20-year state attorney drug unit secretary admits dealing cocaine with boyfriend

Ginger Downs claims convicted felon fiancee 'forced' her to do it

BROWARD COUNTY, Fla. – Ginger Downs spent the last 20 years as the secretary for the Broward County state attorney's office drug-trafficking unit, entrusted with sensitive information involving tens of thousands of felony drug cases.

But during the past five years, Downs has been living a secret life as a drug dealer herself, accompanying her fiancée, convicted cocaine trafficker Edward Barona, on hundreds of cocaine deals, she testified in a sworn statement last week.

In questioning by chief corruption prosecutor Tim Donnelly, Downs made admissions about her life with Barona, saying he was addicted to cocaine and bought and dealt cocaine for both business and personal use.

Here are some key snippets of the statement, which can be read in its entirety here:

Donnelly: Have you been present with him when any [drug] transactions were conducted where you were actually there?
Downs: Yes.
Donnelly: Did he go to pick up drugs or to sell drugs when you were with him?
Downs: Unfortunately, both.
Donnelly: How many times did that happen, Ginger?
Downs: It's been a lot, Tim, unfortunately.
Donnelly: You're saying two a week. Are you saying 100 a year over five years?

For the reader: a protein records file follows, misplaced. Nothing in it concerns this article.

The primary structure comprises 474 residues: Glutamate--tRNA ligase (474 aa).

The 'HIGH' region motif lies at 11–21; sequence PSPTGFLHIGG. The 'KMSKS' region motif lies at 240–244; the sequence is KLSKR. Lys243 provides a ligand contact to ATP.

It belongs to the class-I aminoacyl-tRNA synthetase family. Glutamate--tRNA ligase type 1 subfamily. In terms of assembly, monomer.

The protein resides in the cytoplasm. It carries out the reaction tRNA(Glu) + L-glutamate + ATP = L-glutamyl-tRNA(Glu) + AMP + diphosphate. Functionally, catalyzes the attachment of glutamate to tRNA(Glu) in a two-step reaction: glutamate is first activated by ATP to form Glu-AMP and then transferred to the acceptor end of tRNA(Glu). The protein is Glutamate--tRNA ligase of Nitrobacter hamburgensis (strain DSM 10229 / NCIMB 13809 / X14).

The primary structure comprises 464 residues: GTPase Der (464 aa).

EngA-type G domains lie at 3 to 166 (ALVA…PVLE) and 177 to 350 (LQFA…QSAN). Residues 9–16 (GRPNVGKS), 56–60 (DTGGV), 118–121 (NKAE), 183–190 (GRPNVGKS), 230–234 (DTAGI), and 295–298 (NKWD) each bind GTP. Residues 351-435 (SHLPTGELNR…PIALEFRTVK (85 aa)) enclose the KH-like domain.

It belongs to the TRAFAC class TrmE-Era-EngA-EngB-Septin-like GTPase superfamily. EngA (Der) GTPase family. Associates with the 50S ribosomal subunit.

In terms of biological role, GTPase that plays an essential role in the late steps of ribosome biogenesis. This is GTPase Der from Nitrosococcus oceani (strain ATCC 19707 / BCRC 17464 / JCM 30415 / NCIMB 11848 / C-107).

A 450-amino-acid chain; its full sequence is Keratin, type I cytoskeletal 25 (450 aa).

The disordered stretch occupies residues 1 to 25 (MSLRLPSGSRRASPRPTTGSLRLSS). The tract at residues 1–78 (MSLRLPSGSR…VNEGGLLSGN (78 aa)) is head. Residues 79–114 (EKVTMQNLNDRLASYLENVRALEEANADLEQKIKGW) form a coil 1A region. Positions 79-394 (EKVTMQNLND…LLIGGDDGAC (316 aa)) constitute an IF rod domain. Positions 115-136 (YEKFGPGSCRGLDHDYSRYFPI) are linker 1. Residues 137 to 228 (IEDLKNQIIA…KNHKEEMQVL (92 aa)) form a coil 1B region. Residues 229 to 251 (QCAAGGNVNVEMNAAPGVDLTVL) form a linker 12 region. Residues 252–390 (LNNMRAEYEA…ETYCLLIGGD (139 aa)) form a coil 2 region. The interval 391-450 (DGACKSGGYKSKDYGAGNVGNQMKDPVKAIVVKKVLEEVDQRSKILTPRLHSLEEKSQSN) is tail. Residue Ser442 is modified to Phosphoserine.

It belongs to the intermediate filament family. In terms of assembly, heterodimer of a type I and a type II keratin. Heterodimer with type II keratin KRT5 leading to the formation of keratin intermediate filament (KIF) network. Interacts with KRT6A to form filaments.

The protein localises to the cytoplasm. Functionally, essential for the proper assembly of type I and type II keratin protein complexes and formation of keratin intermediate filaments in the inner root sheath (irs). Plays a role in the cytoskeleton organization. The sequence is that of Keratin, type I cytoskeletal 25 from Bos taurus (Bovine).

Downs: It's a lot. It's a lot.

Asked when she was last present at a drug deal, Downs conceded it took place the night before she gave the statement.

Downs testified that she supplied money for some of the drug buys herself but claimed that Barona was verbally abusive and in some way "forced" her to go along for the cocaine transactions.

"He forces me to go," she said. "We end up fighting and he wants me to be with him. And I've explained to him, 'If we, God forbid, ever get caught, I'm going to lose everything' ... It's a very, very, very, very bad core decision on my part. I understand that. I get that. And believe me, I'm embarrassed. I love the man. I love the man. He has a problem. He knows he has a problem."

"Why didn't you come forward," Donnelly asked her. "Why did you remain in the drug-trafficking unit?"

"I don't have a good answer for you," Downs said.

Downs admitted that she used state attorney's databases to supply information to Barona about an arrest of suspects, but said she never passed along information regarding search warrants or active undercover investigations.

Despite her apparent crimes, Downs will almost surely not be criminally prosecuted. When her bosses at the state attorney's office took her statement they gave her immunity for any crimes discussed. The Florida Department of Law Enforcement dropped the investigation without filing charges Friday and it is now in the hands of the Broward Sheriff's Office.

"We did attempt to proceed criminally," Donnelly wrote in a statement to Local 10 News, "but the allegations were 3 1/2 years old and after investigating them we could not prove or disprove them. Without evidence to prove a corpus to a crime, we proceeded administratively to remove the threat."

An attempt to contact Downs and Barona at her Broward condo was unsuccessful.